We might see soon that TWTR is deteriorating a lot faster than Wall Street currently suspects. Even in that scenario, the richest man in the world won’t pay past 8.5X. Likewise, if TWTR is doing well, the ceiling is set at 8.5X now.
That’s a problem for every stock that currently commands a higher revenue multiple . . . or needs to achieve that valuation in order to shake off the current market funk and get back to work. And we aren’t just looking at niche companies here.
Microsoft (MSFT) has dropped 16% YTD and still trades at 11.9X trailing revenue. Admittedly, a dividend and raw scale deserve a significant premium price, but TWTR math still suggests that this trillion-dollar behemoth has gotten ahead of itself.
If Elon could swing the financing, his 8.5X pie-in-the-sky limit implies a takeout below $200 on mighty MSFT. Do you think that’s really the best exit here, the highest price you’ll ever get?
I don’t think so, myself, but as long as Wall Street has that 8.5X ceiling on its radar, the comparisons will remain persistent and unflattering. Revenue might come up 20% in the coming year . . . and MSFT will remain a prisoner of its own success, unable to justify substantial upside.
A lot of gigantic stocks are in a similar position. NVIDIA (NVDA) is trading well above 20X trailing revenue. Four months ago, that now-precarious multiple was a lot higher.
Now it’s deflating fast. Dollar for dollar, NVDA as a dynamic and innovative enterprise still looks expensive compared to what Elon paid for a toy. As nebulous as its outlook might be, the “toy” presents better investor value than mighty NVDA.
Visa (V) and MasterCard (MA) make the list of stocks trading above “the Twitter limit.” So does Eli Lilly (LLY), as well as a fleet of bulge-bracket technology names like Texas Instruments (TXN), AMD (AMD) and most of the software group.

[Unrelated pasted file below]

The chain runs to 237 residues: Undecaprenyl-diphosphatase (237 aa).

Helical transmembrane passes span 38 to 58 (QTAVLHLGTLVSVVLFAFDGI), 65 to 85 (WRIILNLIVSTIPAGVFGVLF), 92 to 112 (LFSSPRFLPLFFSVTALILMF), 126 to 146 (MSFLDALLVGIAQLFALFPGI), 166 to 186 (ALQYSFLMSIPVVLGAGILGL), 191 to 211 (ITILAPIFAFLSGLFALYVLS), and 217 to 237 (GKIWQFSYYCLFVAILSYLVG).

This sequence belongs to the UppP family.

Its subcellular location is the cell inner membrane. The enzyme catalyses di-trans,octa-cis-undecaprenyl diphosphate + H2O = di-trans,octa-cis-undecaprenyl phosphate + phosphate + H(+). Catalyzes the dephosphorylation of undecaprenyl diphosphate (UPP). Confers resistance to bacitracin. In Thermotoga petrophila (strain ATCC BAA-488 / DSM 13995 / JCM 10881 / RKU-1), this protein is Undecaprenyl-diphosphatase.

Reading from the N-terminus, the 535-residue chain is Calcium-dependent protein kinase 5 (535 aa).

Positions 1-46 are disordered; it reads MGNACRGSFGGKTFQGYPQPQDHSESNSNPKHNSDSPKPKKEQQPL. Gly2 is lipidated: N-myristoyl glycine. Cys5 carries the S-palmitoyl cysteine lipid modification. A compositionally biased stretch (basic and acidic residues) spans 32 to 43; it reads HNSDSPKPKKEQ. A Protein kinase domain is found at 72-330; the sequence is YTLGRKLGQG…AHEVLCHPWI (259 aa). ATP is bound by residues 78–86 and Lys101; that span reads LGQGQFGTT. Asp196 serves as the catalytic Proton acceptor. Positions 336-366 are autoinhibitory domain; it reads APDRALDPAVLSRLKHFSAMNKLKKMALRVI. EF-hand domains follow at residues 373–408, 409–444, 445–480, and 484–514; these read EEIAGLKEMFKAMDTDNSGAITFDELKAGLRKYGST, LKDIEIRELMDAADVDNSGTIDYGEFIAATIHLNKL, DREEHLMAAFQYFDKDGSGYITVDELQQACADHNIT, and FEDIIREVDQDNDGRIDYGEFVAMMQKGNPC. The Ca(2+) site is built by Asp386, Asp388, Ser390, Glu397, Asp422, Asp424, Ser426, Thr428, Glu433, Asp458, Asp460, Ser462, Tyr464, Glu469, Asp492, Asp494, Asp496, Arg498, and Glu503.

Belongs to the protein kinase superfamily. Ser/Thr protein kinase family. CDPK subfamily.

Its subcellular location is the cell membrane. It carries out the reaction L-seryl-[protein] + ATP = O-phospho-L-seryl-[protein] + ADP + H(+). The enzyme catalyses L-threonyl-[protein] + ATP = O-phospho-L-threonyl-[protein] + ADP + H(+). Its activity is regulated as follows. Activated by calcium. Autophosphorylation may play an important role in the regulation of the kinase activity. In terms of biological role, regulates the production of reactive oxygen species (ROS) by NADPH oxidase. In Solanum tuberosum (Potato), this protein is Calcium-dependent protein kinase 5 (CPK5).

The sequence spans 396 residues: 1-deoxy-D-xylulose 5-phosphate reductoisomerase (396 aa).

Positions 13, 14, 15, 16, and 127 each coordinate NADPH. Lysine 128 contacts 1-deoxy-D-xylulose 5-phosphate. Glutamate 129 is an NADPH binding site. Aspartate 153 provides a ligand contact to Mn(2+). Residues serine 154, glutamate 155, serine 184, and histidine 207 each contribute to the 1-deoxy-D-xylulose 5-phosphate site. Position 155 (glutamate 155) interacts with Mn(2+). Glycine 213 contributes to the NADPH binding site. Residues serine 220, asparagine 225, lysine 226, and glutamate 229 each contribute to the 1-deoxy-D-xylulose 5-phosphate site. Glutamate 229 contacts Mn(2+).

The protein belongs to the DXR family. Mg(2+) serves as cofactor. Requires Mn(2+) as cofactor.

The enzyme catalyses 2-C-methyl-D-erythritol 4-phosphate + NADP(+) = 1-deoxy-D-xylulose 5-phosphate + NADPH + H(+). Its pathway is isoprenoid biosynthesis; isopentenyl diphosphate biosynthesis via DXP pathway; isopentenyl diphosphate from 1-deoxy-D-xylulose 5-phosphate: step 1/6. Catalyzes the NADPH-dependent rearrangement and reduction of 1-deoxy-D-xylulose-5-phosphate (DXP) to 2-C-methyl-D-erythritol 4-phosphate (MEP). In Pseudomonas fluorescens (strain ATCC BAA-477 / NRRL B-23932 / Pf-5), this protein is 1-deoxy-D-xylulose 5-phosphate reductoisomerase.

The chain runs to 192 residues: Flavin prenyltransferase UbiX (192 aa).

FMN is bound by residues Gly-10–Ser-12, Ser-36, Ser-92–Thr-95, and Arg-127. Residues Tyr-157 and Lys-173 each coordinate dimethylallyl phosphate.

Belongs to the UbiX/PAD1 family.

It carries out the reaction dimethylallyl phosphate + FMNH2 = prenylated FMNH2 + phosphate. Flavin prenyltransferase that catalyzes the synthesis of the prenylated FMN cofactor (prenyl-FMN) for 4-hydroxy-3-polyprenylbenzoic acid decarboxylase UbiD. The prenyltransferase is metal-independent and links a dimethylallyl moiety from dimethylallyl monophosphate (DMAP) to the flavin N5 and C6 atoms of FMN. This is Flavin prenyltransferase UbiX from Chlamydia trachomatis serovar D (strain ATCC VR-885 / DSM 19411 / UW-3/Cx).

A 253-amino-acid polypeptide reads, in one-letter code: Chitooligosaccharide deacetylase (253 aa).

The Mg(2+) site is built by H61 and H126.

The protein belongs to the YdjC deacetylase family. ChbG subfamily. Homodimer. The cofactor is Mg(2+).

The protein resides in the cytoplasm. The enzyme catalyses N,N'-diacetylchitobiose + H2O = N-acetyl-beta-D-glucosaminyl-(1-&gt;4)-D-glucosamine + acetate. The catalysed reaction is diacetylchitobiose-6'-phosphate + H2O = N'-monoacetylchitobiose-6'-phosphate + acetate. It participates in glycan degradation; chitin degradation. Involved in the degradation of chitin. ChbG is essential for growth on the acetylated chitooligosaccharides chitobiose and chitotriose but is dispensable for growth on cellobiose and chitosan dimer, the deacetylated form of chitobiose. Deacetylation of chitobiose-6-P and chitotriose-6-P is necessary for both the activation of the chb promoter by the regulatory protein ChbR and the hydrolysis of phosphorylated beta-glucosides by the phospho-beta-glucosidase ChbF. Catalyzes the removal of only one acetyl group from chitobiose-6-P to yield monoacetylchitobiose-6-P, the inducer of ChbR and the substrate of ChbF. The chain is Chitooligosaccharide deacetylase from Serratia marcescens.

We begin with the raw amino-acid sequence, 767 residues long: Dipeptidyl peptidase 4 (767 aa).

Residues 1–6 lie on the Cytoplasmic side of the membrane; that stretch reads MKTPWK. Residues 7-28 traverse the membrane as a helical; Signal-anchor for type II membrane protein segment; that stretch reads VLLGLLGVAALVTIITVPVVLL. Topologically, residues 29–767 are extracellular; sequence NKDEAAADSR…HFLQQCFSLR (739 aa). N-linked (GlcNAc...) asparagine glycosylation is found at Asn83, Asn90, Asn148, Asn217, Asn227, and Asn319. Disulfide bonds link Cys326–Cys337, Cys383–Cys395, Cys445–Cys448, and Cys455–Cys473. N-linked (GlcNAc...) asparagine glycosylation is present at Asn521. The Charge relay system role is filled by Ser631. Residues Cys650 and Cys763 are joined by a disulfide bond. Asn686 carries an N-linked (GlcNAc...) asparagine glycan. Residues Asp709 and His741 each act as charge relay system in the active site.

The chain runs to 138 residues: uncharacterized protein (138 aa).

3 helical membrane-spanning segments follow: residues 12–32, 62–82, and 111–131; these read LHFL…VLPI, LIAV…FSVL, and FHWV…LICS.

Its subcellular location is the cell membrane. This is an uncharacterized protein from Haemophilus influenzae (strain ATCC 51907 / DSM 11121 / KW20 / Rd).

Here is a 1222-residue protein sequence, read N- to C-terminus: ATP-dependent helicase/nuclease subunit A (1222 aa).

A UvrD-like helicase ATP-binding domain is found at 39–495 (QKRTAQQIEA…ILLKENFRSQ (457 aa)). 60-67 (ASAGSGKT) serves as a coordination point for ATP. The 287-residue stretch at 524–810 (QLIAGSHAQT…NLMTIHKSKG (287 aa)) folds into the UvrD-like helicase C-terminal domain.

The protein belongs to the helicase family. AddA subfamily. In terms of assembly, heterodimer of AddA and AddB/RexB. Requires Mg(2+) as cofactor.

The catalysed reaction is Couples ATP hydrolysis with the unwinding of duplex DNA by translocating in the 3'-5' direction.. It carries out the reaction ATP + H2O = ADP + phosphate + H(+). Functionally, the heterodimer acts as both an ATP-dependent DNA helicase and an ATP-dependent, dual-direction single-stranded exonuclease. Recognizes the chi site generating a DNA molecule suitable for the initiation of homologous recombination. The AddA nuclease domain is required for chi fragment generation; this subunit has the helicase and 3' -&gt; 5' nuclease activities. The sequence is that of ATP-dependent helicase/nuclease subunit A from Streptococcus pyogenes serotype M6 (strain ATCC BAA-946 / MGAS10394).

If Elon Musk woke up and decided he wanted an accounting platform as a plaything, maybe he’d offer 8.5X revenue for Intuit (INTU). His first and final offer in that scenario would be around $300 . . . 30% below where the stock trades nervously today.
Maybe he’d want a graphics platform as well. Adobe (ADBE) under his terms would only be worth $275 on a generous day.
This is not flattering math. Management teams and oversight boards that have faith in their ability to create enterprise value and grow their companies would scoff at these kinds of vulture bids.
They aren’t TWTR. But by breaking ranks and admitting that they’re out of ideas, the Twitter board has made it harder for everyone else to argue that they’re worth more. Why would a private equity company pay a higher multiple for a serious investment than a rich man will pay for a toy?
And here’s the thing. Tesla (TSLA) itself is trading at 16X trailing sales. If the positions were reversed and Jack Dorsey was the richest man in the world, Musk math suggests that he might cough up $475 a share for the car company.
People are paying twice as much for Elon’s biggest brainchild as the Twitter board was willing to accept as their exit. He has ambition and confidence. They don’t.